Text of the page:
I have heard of Julia and have not really messed with it yet for the reason you mentioned (it being in its early stages). I used MATLAB for a about a year before switching to numpy full time. I would totally recommend it. The performance loss (which I am not sure is actually there in all problems being solved) is really not that big of a deal unless you are doing some pretty heavy math, in which case MATLAB is slow compared to using C or fortran anyway. Another great thing is that numpy shares a lot of the same syntax as MATLAB, so the switch is fairly painless. If it were just numeric stuff, fortran would work okay (albeit it is a chore). I have a small collection of libraries I have written so I can execute MATLAB-esque commands for creating vectors and doing basic plotting. For example, this works: call linspace(0, pi, 100, x) y = sin(x) call plot2d(x,y) It's not the cleanest looking thing, but its better than doing it from scratch every time :P What if I wanted to plot a surface? Well, I need to write another fortran subroutine for that (which I have). The point is, it gets old having to write subroutines to do every little thing. Calculating an exponential integral requires me to link to the SLATEC library while MATLAB will do it with expint(x). There are so many things that are commonly used in numeric programming and not standard in fortran (or any compiled language). Is there some rule that only scripting languages are allowed to do these sorts of things easily? I would LOVE to see a compiled language that ran on par with C or fortran and had libraries that executed as cleanly as numpy and matplotlib do.
Mar 25 2013
prev sibling parent reply Rory McGuire <rjmcguire gmail.com> writes:
On Tue, Mar 26, 2013 at 4:43 AM, Walter Bright
<newshound2 digitalmars.com>wrote:

 How to do profiling with the dmd D compiler:

 1. Add the -profile switch to the command line.

 2. Read the report generated.

 To do coverage analysis:

 1. Add the -cov switch to the command line.

 2. Read the report generated.

 That's it.
Hi Walter, Thanks I remember about the -profile switch but I don't see memory usage there. If you see your program using more and more memory even though it should not be how do you check where the problem is? In Go you generate a graph that shows the relationship between the various function calls their memory use and cpu time. Its not a flashy graph I think they use graphviz or something. What would I use in D to profile heap usage? Would I be able to find the problem area as quickly?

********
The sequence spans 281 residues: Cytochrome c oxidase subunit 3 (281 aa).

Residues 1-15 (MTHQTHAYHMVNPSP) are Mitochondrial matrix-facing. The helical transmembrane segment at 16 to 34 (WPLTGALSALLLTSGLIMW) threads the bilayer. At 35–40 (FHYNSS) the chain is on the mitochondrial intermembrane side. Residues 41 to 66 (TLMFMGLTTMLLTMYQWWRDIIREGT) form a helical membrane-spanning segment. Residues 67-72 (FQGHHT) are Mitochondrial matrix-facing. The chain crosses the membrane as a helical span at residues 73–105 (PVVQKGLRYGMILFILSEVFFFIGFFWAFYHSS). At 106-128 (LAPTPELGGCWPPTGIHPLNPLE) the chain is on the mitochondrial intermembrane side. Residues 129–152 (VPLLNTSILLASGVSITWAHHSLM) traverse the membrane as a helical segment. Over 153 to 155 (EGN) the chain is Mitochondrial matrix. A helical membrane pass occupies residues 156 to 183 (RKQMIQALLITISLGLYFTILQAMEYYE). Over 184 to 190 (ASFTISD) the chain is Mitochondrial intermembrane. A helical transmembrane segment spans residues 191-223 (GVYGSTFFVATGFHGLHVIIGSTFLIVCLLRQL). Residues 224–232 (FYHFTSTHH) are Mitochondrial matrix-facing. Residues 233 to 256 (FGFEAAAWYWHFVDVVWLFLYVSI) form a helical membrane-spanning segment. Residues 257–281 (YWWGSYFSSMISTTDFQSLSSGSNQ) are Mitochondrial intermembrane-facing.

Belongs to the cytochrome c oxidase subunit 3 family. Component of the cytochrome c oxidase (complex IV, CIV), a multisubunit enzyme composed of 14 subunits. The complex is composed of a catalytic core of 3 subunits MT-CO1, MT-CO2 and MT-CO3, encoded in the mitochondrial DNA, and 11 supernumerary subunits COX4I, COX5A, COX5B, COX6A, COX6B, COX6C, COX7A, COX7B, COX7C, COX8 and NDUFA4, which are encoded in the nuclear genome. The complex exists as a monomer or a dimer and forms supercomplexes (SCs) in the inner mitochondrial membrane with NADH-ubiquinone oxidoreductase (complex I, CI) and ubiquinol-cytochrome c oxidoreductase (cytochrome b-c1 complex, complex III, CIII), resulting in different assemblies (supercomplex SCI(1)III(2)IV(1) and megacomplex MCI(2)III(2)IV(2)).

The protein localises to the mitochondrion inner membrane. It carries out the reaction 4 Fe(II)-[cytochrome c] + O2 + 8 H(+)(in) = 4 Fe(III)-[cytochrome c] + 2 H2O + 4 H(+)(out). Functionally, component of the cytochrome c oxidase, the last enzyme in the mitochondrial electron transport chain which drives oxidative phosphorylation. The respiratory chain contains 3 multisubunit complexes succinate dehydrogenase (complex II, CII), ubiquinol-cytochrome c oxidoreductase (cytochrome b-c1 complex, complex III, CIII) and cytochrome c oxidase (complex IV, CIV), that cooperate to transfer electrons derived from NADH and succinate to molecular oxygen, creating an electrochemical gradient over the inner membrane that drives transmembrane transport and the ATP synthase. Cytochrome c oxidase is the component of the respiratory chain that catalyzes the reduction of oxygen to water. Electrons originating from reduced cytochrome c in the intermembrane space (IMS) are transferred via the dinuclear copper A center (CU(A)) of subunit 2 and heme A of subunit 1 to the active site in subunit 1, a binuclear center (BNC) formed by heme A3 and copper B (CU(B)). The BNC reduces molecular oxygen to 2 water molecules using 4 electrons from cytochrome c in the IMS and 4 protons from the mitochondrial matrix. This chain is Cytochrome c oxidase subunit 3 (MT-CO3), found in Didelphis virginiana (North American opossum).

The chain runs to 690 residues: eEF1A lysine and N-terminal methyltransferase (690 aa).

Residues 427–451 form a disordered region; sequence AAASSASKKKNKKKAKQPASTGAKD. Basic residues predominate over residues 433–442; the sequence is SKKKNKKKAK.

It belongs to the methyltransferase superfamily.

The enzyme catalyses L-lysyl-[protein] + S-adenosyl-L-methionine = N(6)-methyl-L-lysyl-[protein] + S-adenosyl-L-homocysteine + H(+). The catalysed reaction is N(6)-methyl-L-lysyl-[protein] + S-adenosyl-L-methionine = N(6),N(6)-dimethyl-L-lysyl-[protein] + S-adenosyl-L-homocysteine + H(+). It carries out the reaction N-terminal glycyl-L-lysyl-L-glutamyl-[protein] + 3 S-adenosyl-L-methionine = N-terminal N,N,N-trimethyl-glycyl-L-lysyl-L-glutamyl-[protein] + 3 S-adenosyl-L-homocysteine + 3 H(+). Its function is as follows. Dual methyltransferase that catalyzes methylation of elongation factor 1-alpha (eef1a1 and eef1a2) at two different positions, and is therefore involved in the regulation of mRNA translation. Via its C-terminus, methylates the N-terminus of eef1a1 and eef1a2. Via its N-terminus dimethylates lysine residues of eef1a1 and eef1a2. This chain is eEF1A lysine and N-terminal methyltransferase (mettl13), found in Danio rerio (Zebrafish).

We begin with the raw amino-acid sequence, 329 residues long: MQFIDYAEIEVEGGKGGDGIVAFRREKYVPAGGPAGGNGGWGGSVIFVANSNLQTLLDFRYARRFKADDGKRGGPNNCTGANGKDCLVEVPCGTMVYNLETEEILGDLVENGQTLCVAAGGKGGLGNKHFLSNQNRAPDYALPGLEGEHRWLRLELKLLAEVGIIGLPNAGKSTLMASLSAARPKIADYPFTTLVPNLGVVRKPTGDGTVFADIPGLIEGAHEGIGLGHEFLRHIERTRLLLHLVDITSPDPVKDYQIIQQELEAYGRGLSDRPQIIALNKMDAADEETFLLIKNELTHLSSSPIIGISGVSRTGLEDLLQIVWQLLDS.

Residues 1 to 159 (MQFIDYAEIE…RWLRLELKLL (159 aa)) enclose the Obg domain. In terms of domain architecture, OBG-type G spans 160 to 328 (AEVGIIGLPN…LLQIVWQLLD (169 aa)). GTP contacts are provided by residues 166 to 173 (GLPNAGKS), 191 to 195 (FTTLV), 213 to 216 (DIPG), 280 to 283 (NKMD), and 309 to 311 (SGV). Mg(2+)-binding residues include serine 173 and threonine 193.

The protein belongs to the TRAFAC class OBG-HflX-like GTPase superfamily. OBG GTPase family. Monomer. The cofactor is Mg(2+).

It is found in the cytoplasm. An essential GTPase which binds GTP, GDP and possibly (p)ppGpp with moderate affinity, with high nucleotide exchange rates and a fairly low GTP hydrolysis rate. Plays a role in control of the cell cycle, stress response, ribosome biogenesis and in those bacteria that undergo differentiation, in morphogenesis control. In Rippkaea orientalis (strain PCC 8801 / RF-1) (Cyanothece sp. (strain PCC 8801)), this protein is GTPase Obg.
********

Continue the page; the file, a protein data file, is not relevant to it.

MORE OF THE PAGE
Mar 26 2013
next sibling parent reply Dmitry Olshansky <dmitry.olsh gmail.com> writes:
26-Mar-2013 13:38, Rory McGuire пишет:
 On Tue, Mar 26, 2013 at 4:43 AM, Walter Bright
 <newshound2 digitalmars.com <mailto:newshound2 digitalmars.com>> wrote:

     How to do profiling with the dmd D compiler:

     1. Add the -profile switch to the command line.

     2. Read the report generated.

     To do coverage analysis:

     1. Add the -cov switch to the command line.

     2. Read the report generated.

     That's it.


 Hi Walter,

 Thanks I remember about the -profile switch but I don't see memory usage
 there. If you see your program using more and more memory even though it
 should not be
 how do you check where the problem is?
 In Go you generate a graph that shows the relationship between the
 various function calls their memory use and cpu time. Its not a flashy
 graph I think they use graphviz or something.

 What would I use in D to profile heap usage? Would I be able to find the
 problem area as quickly?
What everybody in all other native languages use, for instance: valgrind --tool=massif, valgrind --tool=callgrind Any general purpose profiler works. I can confirm that e.g. AMD CodeAnalyst works just fine if application is compiled with symbols. Intel's Vtune also should work as well as many opensource tools. -- Dmitry Olshansky
Mar 26 2013
parent Jacob Carlborg <doob me.com> writes:
On 2013-03-26 10:49, Dmitry Olshansky wrote:

 What everybody in all other native languages use, for instance:
 valgrind --tool=massif, valgrind --tool=callgrind